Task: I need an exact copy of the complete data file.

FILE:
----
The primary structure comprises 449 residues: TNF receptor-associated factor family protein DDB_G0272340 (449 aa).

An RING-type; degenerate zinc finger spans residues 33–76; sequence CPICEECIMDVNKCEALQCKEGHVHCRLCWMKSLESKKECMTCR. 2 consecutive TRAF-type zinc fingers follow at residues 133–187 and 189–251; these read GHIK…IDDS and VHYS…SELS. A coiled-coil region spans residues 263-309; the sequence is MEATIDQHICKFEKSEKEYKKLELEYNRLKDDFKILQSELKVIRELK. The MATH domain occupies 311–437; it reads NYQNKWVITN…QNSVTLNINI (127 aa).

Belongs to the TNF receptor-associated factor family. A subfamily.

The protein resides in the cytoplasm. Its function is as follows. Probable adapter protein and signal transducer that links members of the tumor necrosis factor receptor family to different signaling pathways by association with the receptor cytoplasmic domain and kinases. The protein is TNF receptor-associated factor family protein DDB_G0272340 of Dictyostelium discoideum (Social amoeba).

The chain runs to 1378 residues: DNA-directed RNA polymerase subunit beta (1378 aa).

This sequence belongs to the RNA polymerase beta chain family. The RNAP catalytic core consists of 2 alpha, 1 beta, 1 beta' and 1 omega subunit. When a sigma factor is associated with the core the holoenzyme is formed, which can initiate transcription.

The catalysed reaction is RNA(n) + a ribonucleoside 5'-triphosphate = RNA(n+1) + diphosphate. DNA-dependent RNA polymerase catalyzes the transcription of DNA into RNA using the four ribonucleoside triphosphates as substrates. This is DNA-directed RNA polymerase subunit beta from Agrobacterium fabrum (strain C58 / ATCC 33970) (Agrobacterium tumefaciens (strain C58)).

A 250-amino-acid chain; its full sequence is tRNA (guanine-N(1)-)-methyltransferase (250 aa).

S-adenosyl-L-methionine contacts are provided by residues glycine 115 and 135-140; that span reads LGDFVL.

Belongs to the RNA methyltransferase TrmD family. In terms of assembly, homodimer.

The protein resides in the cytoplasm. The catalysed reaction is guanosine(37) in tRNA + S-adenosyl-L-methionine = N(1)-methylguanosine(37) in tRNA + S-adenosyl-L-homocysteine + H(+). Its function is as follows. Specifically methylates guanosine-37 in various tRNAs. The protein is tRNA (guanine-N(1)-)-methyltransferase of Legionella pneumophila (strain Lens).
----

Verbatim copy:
The primary structure comprises 449 residues: TNF receptor-associated factor family protein DDB_G0272340 (449 aa).

An RING-type; degenerate zinc finger spans residues 33–76; sequence CPICEECIMDVNKCEALQCKEGHVHCRLCWMKSLESKKECMTCR. 2 consecutive TRAF-type zinc fingers follow at residues 133–187 and 189–251; these read GHIK…IDDS and VHYS…SELS. A coiled-coil region spans residues 263-309; the sequence is MEATIDQHICKFEKSEKEYKKLELEYNRLKDDFKILQSELKVIRELK. The MATH domain occupies 311–437; it reads NYQNKWVITN…QNSVTLNINI (127 aa).

Belongs to the TNF receptor-associated factor family. A subfamily.

The protein resides in the cytoplasm. Its function is as follows. Probable adapter protein and signal transducer that links members of the tumor necrosis factor receptor family to different signaling pathways by association with the receptor cytoplasmic domain and kinases. The protein is TNF receptor-associated factor family protein DDB_G0272340 of Dictyostelium discoideum (Social amoeba).

The chain runs to 1378 residues: DNA-directed RNA polymerase subunit beta (1378 aa).

This sequence belongs to the RNA polymerase beta chain family. The RNAP catalytic core consists of 2 alpha, 1 beta, 1 beta' and 1 omega subunit. When a sigma factor is associated with the core the holoenzyme is formed, which can initiate transcription.

The catalysed reaction is RNA(n) + a ribonucleoside 5'-triphosphate = RNA(n+1) + diphosphate. DNA-dependent RNA polymerase catalyzes the transcription of DNA into RNA using the four ribonucleoside triphosphates as substrates. This is DNA-directed RNA polymerase subunit beta from Agrobacterium fabrum (strain C58 / ATCC 33970) (Agrobacterium tumefaciens (strain C58)).

A 250-amino-acid chain; its full sequence is tRNA (guanine-N(1)-)-methyltransferase (250 aa).

S-adenosyl-L-methionine contacts are provided by residues glycine 115 and 135-140; that span reads LGDFVL.

Belongs to the RNA methyltransferase TrmD family. In terms of assembly, homodimer.

The protein resides in the cytoplasm. The catalysed reaction is guanosine(37) in tRNA + S-adenosyl-L-methionine = N(1)-methylguanosine(37) in tRNA + S-adenosyl-L-homocysteine + H(+). Its function is as follows. Specifically methylates guanosine-37 in various tRNAs. The protein is tRNA (guanine-N(1)-)-methyltransferase of Legionella pneumophila (strain Lens).